Academic journal article Australasian Accounting Business & Finance Journal

Inter-Teaching: Improving the Academic Performance of Auditing Students in Vietnam

Academic journal article Australasian Accounting Business & Finance Journal

Inter-Teaching: Improving the Academic Performance of Auditing Students in Vietnam

Article excerpt

1. Introduction

Auditing, an Australian accounting course which is taught at a private university in Vietnam, has experienced unacceptable student failure rates causing considerable concern among students and faculty members. The lecture-tutorial model (lecture model) was the instructional teaching model for auditing which is known to discourage student involvement and engagement (Coetzee & Schmulian, 2012; Jarvis et al., 2014; Sturmey, Dalfen & Fienup, 2015). Assessment is measured by invigilated exams which encourage cramming and rote learning (Watty, De Lange & O'Connell, 2013). The lecture model4 of teaching is heavily criticised in the literature, for producing poor in-depth learning and passive student participation (Williams, 1993; Boyce & Hineline, 2002; Lucas & Mladenovic, 2004; Jackling, 2005; Springer & Borthick, 2007; Cannella-Malone, Axe & Parker, 2009; Coetzee & Schmulian, 2012; Jarvis et al., 2014; Sturmey, Dalfen & Fienup, 2015). Through the introduction of a student engagement teaching model, known as inter-teaching, Vietnamese students' academic performance in auditing has improved because inter-teaching changes student behaviour from being a passive learner to being an engaged learner (Saville, Zinn & Elliott 2005; Saville et al. 2006; Sturmey, Dalfen & Fienup, 2015). It is expected that this study will contribute towards the effectiveness of learning, improvement of exam grades for accounting students and overall better student engagement.

1.1. The Purpose of the Study

The need for research into engaging pedagogies, which deliver positive accounting course outcomes, warranted the investigation of "what is the impact of inter-teaching on Vietnamese students' grades in Auditing?" the research question and focus of this study.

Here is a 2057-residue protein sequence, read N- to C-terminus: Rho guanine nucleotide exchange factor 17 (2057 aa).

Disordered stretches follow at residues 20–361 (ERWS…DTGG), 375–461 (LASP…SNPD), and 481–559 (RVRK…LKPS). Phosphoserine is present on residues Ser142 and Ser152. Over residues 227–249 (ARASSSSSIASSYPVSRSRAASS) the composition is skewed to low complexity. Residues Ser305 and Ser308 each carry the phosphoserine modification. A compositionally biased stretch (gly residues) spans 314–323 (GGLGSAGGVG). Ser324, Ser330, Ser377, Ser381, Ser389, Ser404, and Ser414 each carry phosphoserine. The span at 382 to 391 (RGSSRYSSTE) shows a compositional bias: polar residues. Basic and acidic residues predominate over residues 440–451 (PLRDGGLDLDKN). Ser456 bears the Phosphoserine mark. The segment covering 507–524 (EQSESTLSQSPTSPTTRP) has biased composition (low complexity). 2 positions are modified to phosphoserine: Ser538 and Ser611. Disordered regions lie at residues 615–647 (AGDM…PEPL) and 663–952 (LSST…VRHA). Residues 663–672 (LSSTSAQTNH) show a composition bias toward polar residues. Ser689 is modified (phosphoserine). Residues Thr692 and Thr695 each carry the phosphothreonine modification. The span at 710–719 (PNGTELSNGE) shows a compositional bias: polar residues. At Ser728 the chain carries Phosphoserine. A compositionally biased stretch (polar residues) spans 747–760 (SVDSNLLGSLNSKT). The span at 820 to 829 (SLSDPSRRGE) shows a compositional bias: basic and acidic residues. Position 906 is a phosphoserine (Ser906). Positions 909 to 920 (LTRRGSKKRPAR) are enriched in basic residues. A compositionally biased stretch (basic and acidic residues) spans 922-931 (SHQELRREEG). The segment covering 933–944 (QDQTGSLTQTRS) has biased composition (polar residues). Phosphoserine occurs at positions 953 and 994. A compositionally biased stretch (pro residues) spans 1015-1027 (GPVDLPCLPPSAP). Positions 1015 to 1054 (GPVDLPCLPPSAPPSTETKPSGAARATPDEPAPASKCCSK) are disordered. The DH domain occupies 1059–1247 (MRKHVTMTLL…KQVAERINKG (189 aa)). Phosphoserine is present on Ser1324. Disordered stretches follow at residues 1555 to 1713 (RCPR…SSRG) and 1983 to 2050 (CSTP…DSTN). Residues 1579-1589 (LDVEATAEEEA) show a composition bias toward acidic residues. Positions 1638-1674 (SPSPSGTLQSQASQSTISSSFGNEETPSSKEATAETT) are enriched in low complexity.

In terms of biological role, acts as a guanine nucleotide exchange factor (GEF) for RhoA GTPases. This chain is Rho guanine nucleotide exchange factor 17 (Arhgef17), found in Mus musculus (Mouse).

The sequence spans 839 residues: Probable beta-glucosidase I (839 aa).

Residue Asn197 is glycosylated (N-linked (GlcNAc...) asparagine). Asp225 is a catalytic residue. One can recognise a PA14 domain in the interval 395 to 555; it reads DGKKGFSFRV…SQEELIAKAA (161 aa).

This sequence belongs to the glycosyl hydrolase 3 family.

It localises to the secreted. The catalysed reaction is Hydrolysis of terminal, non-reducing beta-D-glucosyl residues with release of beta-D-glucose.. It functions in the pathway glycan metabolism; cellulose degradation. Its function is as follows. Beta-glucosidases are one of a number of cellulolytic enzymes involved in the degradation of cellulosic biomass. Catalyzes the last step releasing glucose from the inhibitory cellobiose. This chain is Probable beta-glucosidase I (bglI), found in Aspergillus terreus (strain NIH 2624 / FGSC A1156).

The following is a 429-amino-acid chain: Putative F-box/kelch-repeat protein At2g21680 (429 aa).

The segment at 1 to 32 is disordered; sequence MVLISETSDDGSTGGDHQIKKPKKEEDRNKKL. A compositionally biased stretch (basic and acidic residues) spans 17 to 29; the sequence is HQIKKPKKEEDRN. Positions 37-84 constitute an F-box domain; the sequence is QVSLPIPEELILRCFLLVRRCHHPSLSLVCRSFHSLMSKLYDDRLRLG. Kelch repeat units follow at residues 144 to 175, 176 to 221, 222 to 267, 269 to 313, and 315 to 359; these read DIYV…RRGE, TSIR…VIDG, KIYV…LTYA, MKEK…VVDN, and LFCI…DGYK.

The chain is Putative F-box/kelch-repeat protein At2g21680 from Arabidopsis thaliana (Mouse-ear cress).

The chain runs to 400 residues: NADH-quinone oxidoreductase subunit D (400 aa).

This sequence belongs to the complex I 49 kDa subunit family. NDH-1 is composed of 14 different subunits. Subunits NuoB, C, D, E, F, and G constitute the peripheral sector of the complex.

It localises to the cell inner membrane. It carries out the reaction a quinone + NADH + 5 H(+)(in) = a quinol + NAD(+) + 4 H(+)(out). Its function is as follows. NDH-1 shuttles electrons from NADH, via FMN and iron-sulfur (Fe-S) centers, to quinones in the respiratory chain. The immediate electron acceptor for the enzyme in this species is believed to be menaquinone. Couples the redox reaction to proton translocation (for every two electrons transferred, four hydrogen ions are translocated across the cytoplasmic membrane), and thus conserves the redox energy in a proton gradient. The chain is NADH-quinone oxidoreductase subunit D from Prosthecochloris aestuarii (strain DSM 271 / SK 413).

Students' attitudes to learning can be influenced by the way the content is delivered. In order to encourage a deeper approach to learning the delivery of the auditing course required that students participated and engaged in order to give them opportunities to discuss and compare their understanding with each other (Biggs, 1999). Researchers described the inter-teaching model as an effective engagement tool which will deliver an improved academic performance, but further studies are required to understand why it is successful. It also requires an examination of whether inter-teaching will be as effective in different student engagement settings and populations such as Vietnam (Saville, Zinn & Elliott, 2005; Saville & Zinn, 2009; Saville et al., 2011). Studies of inter-teaching have previously been conducted predominantly in psychology courses; hence the need to examine inter-teaching in a non-psychology programme to determine whether inter-teaching can produce similar positive outcomes. To the best knowledge of the researchers, there are no known studies of inter-teaching in auditing, a non-western context or where the native language is not English. The study provided new evidence with regard to the advantages of inter-teaching over the lecture method. Inter-teaching may provide a promising approach to accounting education and is strong justification for the present study. In the next section is a review of the literature in relation to the lecture model and inter-teaching, accounting education, student engagement and learning theories that support the pedagogy of inter-teaching.

2. Literature Review

A number of accounting studies in America (American Accounting Association, 1986; Albrecht & Sack, 2000; The Pathways Commission, 2012) and Australia (Mathews, Jackson & Brown, 1990; Capellatto, 2010; Evans, Burritt & Guthrie, 2010) have documented the deficiencies of accounting education. A study by Palm and Bisman (2010) who investigated accounting education in 21 higher education institutions in Australia noted that first year Australian accounting courses are poorly delivered and assessed. …

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